If you’ve ever driven on CA freeways, it is no surprise that punishment is not a huge motivator for human behavior. Yes, we pay tickets for talking on our phones, speeding, etc., Yet, after renting a car at LAX, I continue to see the same motivation to “Drive”, which is fueled by the need to get to wherever you’re going in the most creative way possible.
Even a nice letter from the CA Department of Motor Vehicles for being an incredible driver doesn’t make a difference. To be honest receiving a “Dear Ms. Lowry, Thank you for respecting our traffic laws while you were visiting our Golden State” probably wouldn’t motivate me to model exemplary driving either. People are busy and stressed and want to do whatever it takes to save time to be with family/friends/ clients or whoever and whatever in the most creative innovative ways possible.
I was a resident and know several escape routes to avoid traffic. My motivation was all about my need to accomplish my own preset goals…unless I needed to make a pit stop, which is obviously a biological motivator. Getting to Santa Monica to meet friends for dinner is pure intrinsic social motivation for people like me. It’s all about the friends and not the salad, which would be biological. I did and will continue to find a way to get there to enjoy a hang out night with friends and defy the odds of arriving an hour late via the freeways.
My comments are based on the lecture presented by Daniel Pink in relation to his new book, Drive. After recycling his words in my mind through my experiences as a parent and educator, it was truly fascinating to hear about three findings based on studies. You may find these results surprising. As the cover of his book states, these conclusions support the “The Surprising Truth of What Motivates Us”-Intrinsic Motivation……Findings from the studies were as follows:
When students from MIT in Cambridge, MA were asked to do tasks involving rudimentary (boring) cognitive skills, it seems that the performance was poorer even when higher reward incentives were offered. The same findings were also found when the same study was repeated in India. In India, where the quality of life is really lacking, it appears that higher incentives actually led to poorer performance. “Creative Thinking was valued higher than rewards”. Hmm…my “teacher wired mind” did an exorcist spin on that note.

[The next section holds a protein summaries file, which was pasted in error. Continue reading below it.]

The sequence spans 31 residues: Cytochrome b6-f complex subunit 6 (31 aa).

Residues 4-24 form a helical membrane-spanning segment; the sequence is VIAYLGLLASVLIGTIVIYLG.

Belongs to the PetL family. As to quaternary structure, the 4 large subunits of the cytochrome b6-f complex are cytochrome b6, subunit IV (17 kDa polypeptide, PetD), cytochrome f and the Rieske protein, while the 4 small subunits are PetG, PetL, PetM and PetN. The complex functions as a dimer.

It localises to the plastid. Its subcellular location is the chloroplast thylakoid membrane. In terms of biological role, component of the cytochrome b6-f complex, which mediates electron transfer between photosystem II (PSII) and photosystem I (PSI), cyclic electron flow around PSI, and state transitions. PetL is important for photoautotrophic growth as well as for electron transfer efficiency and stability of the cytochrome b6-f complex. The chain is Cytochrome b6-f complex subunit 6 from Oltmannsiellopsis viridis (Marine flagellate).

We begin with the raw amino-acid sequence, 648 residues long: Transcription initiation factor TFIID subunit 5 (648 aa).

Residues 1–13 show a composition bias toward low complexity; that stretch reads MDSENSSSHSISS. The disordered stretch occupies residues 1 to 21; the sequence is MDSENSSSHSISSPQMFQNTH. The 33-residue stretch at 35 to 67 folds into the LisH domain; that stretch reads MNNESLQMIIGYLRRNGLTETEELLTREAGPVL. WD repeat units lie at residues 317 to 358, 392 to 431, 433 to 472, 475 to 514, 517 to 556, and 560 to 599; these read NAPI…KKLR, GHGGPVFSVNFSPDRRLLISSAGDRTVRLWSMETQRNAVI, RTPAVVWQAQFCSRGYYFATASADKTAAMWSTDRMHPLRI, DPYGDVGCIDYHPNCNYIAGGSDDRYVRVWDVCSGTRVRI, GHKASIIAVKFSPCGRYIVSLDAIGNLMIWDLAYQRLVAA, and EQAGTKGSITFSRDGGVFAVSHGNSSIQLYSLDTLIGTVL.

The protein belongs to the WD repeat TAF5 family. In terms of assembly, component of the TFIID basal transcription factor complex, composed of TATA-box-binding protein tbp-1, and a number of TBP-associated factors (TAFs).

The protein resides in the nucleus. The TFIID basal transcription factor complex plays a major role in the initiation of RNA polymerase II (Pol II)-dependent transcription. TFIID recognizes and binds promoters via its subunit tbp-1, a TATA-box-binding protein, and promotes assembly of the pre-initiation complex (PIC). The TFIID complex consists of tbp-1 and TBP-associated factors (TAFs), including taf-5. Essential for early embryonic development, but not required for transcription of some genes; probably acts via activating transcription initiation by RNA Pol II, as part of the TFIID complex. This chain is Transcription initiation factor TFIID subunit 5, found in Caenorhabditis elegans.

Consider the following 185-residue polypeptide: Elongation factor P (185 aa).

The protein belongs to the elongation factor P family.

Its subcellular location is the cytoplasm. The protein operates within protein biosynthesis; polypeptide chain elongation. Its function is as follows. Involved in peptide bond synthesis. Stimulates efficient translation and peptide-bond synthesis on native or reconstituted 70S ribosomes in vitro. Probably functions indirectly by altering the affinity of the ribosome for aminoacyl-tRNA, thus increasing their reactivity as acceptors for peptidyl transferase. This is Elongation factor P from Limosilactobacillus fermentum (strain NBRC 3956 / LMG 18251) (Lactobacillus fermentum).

In regards to a study regarding art…commissioned work was rated as less creative as non-commissioned work. Some artists make huge big bucks for their commissioned work. Yet, when expectations and explicit instructions were taken away artists seemed to be more creative.
Note to self and all educators: (Do I really need to give detailed rubrics for each assignment to motivate my graduate students to produce great work? Again, I think that I may have wasted my time by designing model detailed rubrics.) Rubrics offer a way for students to compare their work with the expectations for making a good grade on an assignment. I agree they need to learn the basics, but is there room for freedom to learn to think as students learn?
Interviews of students, who attended an art and design school, determined that those, who chose to attend for external factors (pressure from family, need to do something, need to earn money eventually, etc.) ended up quitting. However, students, who really wanted to be there (intrinsic motivator) usually finished the program and were successful artists. The bottom line according to Pink was that “Those, who are least likely to pursue extrinsic rewards usually receive them.”
These findings defy what we’ve been led to believe about human behavior. I’ve taught the course on behavior management for three different Universities in the Dept. of Education. I’m truly humbled by this information and certainly want to rewind the tape.